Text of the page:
Tag Archive: Sydney


Finally, I Crashed

Yup, just after midnight fireworks which lasted about a half hour in our neighbourhood, I made my excuses and toddled off home. I was ready for bed. Midnight hours are a thing of the past as I advance in my dotage.

My native NZ was the first to see the New Year in. Although news services make more fuss about Sydney, NZ merely gets a mention. Some news services even classify Sydney as being the first; they’d better get the atlases out, or today it would be more appropriate to check Google Maps. They also get their facts wrong, a news item yesterday mentioned 1.5 million people in Sydney. but only 1 million in Copacabana; in fact there were more than 2 million in Copacabana this year.
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NZaheadAuckland’s Sky Tower gets the honours of being the most publicised.

Sky Tower, Auckland

Sky Tower, Auckland

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Anyway, I’ve never seen it. In fact, I never even saw the celebration in my home town. I always thought that people were fools to rush into the Square and much preferred private parties with friends.

It’s all over now, the world can return to normal and continue on its course of destruction.

Today promises to be hotter than yesterday, which was bloody-hotºC, so the temp today could reach very-bloody-hotºC and mean a lot of chilled beer to stay sane.

I went to the neighbour’s for BBQ, just a few friends there. Way to much food, which I made an earnest effort to reduce. Watched the fireworks at midnight and that’s where I came in, read the first paragraph

Watered the plants, checked the passion fruit vines; flowers again yesterday. If they don’t start producing some fruit I may have to pollinate the flowers myself. Because the bees don’t seem to be doing their job.

Time to poke my head out the gate. I know the botequim is open, I may have a beer before lunch.

Later.

Last week it rained twice…

First for three days, then for four days.

Yes, last week it rained a lot. Today it is supposed to let up and come back tomorrow. So I am making hay while the sun shines.

Last night I read a mates blog. I haven’t got over that way for a bit and I see that he has a post about his beloved Australia and my own equally adored New Zealand. I think it was in response to my previous post Things. Tempo told some stories that would of course be quite true if Australia replaced New Zealand and New Zealand replaced Australia in most of the texts; all except the one about Wiremu and his testicular removal.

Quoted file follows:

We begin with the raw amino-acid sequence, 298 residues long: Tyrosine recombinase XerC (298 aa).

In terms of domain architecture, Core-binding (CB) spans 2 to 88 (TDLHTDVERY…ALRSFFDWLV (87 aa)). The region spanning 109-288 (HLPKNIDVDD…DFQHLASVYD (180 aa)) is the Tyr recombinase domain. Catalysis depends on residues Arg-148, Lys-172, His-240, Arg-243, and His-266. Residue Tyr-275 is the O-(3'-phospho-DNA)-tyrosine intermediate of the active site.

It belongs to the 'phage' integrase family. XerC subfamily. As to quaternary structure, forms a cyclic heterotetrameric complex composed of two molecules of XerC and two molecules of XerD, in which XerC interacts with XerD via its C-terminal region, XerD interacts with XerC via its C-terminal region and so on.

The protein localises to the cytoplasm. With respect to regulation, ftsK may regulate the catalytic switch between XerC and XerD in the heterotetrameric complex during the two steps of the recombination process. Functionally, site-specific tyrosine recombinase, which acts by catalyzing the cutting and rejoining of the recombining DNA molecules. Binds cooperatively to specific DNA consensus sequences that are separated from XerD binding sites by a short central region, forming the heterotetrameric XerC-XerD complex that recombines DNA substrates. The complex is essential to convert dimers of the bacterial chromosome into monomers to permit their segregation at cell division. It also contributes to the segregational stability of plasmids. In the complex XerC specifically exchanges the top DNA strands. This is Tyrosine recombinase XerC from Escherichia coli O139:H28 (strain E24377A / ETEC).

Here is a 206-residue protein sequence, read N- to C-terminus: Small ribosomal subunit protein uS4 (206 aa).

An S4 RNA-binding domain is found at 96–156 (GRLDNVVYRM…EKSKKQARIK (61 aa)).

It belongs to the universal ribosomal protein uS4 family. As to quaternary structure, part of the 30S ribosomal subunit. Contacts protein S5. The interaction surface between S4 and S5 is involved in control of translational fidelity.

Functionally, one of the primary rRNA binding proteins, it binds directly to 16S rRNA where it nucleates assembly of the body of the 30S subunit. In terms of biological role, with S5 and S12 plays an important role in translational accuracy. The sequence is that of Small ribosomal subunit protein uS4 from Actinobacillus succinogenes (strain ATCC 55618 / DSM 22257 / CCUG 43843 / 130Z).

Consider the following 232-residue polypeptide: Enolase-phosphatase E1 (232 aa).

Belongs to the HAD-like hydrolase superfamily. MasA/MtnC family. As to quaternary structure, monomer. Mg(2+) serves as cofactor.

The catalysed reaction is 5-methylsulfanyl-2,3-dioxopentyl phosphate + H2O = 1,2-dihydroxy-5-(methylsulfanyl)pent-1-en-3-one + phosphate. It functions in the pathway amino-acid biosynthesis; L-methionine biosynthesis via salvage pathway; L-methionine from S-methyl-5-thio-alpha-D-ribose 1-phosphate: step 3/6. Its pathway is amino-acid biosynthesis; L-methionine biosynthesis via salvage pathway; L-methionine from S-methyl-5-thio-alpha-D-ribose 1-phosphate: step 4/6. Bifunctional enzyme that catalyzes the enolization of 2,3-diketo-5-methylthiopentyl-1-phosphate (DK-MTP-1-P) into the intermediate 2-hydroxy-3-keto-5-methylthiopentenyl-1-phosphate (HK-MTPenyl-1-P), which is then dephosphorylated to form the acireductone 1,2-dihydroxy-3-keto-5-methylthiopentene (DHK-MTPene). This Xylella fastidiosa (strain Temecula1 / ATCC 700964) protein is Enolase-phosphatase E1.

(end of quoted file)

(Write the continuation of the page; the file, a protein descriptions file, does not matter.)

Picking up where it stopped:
But he’s right, we are neighbours and we do sling off at each other something chronic, but when you find a Kiwi and an Ozzie overseas amongst the thousands of tourists, you’d think they were Siamese twins because they’re always together. Our rivalry is only equaled by our respect… I think.

It doesn’t matter whether they do us at cricket, or we stomp the stuffing out of them on the rugby paddock, we will still tell the same jokes about each other, they are crude rude and sometimes downright nasty, they sling off at our sheep and we sling off at theirs, we’ve got the Maoris and they’ve got the Aborigines; they’ve got this huge stone in their yard and a poncy Opera house in Sydney, and we’ve got Mt Cook and…. well, we’ve got Mt Cook. Oh, yeah and some mud puddles. So there are good and bad points on both sides of the creek (that’s what we both call the Tasman Sea). It’s true that Australians don’t speak English, they speak Strine, but then we don’t say New Zealand, but rather Newzild

“Newzilders and Strines, sharing proud isolation at the tail of the South Pacific, have been blood brothers in two world wars. In peacetime they keep busy sniping at each other – and mangling their mother tongue. For decades each nation has fiercely upheld its own dialect, despising the other’s version. But now the battle is out in the open. First the Strines stepped over the line by circulating Let Stalk Strine on the wrong side of the Tasman…”

That blurb said it better than me. We retaliated.

But when meeting each other and others of our ilk we both say “Gidday, air gun?” which loosely translated into BBC English would be something like, “Good morning (afternoon, evening), how are you?” The Strines have this national dish called ‘feesh ‘n cheeps’ whereas in Newzild we have the same dish called ‘fush ‘n chups.’ So we are both irrevocably and intricantly involved with butchering our mother tongue, English.

And we both fight ad nauseum over who invented the Pavlova. Which isn’t even a contest because the earliest writing of the “pav” is in a NZ cookbook from the 1920’s whereas it didn’t appear in Australian literature until 1940; which could be explained by the fact that Australian literature only appeared about then too.

Things like bungy jumping were also a New Zealand first. The Australians were first at… ah… um, something.

Newzilders see Strya a bit like this:

And so it goes…

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